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Low carbohydrate diet for glycemic and lipidemia control
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William Wagner
medicine forum Guru


Joined: 29 Apr 2005
Posts: 809

PostPosted: Tue Jun 27, 2006 3:03 pm    Post subject: Re: Low carbohydrate diet for glycemic and lipidemia control Reply with quote

In article <4gcsr6F1n07arU1@individual.net>,
Susan <nevermind@nomail.com> wrote:

Quote:
x-no-archive: yes

Susan wrote:

If doctors and patients understood how rapidly and easily CVD and DM
prevention and risk management were with low carb with or without
exercise, their stock prices would plummet.

Well, there's an incoherent statement!

I meant that stock prices for DM and lipid lowering and bp drug
companies would plummet, along with the lipids, blood glucose and blood
pressure of those who eat lower carb.

Low carbing drops bg and triglycerides like a rock, while typically
raising HDL.

Susan

Karl Jung had a word for this Sychronicity.

Enjoy


Bill

..............


http://www.medpagetoday.com/Endocrinology/Diabetes/dh/3631

AHA and ADA Declare Truce in Metabolic Syndrome Squabble




 
By Peggy Peck, Managing Editor, MedPage Today
Reviewed by Rubeen K. Israni, M.D., Fellow, Renal-Electrolyte and
Hypertension Division, University of Pennsylvania School of Medicine
June 26, 2006
Also covered by: Yahoo! News

MedPage Today Action Points

€ Explain to patients who ask that the disputed metabolic syndrome
is a compilation of a number of risk factors, including dyslipidemia,
hypertension, obesity, and insulin resistance.

€ Be aware that both the AHA and ADA recommend using risk assessment
algorithms.
Review
DALLAS, June 26 ‹ The American Diabetes Association (ADA) and the
American Heart Association (AHA) have decided to paper over their public
differences on the validity of the metabolic syndrome as a treatable
diagnosis.
To that end, both groups today issued a joint statement declaring that
they remain "unified and committed to reducing the burden of diabetes
and cardiovascular disease."
The statement, which was being simultaneously published by Diabetes Care
and Circulation, Journal of the American Heart Association, said the
widespread publicity over the divergent views of the usefulness of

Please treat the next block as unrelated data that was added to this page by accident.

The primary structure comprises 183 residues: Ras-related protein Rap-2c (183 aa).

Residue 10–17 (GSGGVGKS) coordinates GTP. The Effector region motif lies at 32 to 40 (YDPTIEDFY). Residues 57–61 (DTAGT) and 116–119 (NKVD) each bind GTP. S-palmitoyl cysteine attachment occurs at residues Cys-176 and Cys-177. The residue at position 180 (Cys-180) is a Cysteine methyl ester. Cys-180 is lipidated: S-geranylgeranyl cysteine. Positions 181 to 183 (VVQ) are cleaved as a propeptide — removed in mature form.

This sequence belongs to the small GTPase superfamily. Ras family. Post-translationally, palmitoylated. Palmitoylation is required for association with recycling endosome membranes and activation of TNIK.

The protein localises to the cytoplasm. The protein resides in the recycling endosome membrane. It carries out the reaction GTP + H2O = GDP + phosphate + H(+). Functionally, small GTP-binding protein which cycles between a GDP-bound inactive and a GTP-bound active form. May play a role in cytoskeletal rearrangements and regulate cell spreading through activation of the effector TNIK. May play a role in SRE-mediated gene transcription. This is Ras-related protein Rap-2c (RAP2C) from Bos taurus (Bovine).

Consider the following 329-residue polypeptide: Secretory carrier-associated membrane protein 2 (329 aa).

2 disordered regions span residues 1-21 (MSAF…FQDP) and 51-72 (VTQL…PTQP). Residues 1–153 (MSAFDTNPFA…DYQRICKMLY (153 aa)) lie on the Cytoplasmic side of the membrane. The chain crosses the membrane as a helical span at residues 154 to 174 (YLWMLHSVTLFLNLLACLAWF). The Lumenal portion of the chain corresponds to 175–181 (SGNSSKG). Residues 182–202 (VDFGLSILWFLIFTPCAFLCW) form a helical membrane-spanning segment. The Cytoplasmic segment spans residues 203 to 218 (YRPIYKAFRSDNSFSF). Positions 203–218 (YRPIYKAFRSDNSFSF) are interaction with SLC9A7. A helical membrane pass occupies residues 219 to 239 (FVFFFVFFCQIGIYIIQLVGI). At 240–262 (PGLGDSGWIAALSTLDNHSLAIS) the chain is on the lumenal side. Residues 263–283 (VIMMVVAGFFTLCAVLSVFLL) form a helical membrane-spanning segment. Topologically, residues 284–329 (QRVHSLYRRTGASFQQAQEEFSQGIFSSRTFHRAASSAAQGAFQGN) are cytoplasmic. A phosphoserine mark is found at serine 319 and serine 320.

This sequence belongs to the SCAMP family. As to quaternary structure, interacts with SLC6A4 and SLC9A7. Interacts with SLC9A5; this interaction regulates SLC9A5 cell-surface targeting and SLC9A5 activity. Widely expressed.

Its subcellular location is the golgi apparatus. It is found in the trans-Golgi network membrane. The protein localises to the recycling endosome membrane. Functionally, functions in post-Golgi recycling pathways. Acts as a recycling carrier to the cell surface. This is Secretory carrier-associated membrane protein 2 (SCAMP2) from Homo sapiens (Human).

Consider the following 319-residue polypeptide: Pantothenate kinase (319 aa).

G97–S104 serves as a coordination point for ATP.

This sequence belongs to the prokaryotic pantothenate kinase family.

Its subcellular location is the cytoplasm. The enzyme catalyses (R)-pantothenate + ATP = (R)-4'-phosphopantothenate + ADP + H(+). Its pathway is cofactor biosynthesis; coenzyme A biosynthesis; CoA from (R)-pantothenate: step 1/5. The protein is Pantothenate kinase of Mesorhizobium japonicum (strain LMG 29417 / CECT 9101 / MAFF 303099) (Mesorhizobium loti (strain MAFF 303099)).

metabolic syndrome as a diagnosis was becoming counterproductive to the
overriding goals of both groups.
"Unfortunately, some of the medical press have positioned the scientific
issues related to the metabolic syndrome as a 'battle' between the
American Diabetes Association and the American Heart Association,
implicitly suggesting that cardiovascular disease risk factor
identification and treatment is now questionable," they wrote. "We are
concerned that the presumed dispute will lead to a reduction in the
favorable trend of many aspects of cardiovascular disease risk factor
reduction."
The joint statement was co-authored by AHA president Robert Eckel, M.D.,
ADA president Robert A. Rizza, M.D., along with Rose Marie Robertson,
M.D., and Richard Kahn, Ph.D., chief science officers of the AHA and the
ADA, respectively.
The joint statement emphasized agreement. It backed an emphasis on
treating "a core set of risk factors (pre-diabetes, hypertension,
dyslipidemia, and obesity)" as well as smoking. The statement
sidestepped the genesis of the still-simmering disagreement‹a dispute
that neither group tried to hide‹the definition of metabolic syndrome.
Last year the ADA signed onto a European Association for the Study of
Diabetes (EASD) statement published in the August issue of Diabetes
Care. It said, "We found that the metabolic syndrome has been
imprecisely defined, there is a lack of certainty regarding its
pathogenesis, and there is considerable doubt regarding its value as a
cardiovascular disease risk marker. Our analysis indicates that too much
critically important information is missing to warrant its designation
as a 'syndrome.' Until much needed research is completed, clinicians
should evaluate and treat all cardiovascular disease risk factors
without regard to whether a patient meets the criteria for diagnosis of
the 'metabolic syndrome.'"
A month later the AHA, along with the National Heart, Lung, and Blood
Institute, issued an updated statement on metabolic syndrome, which it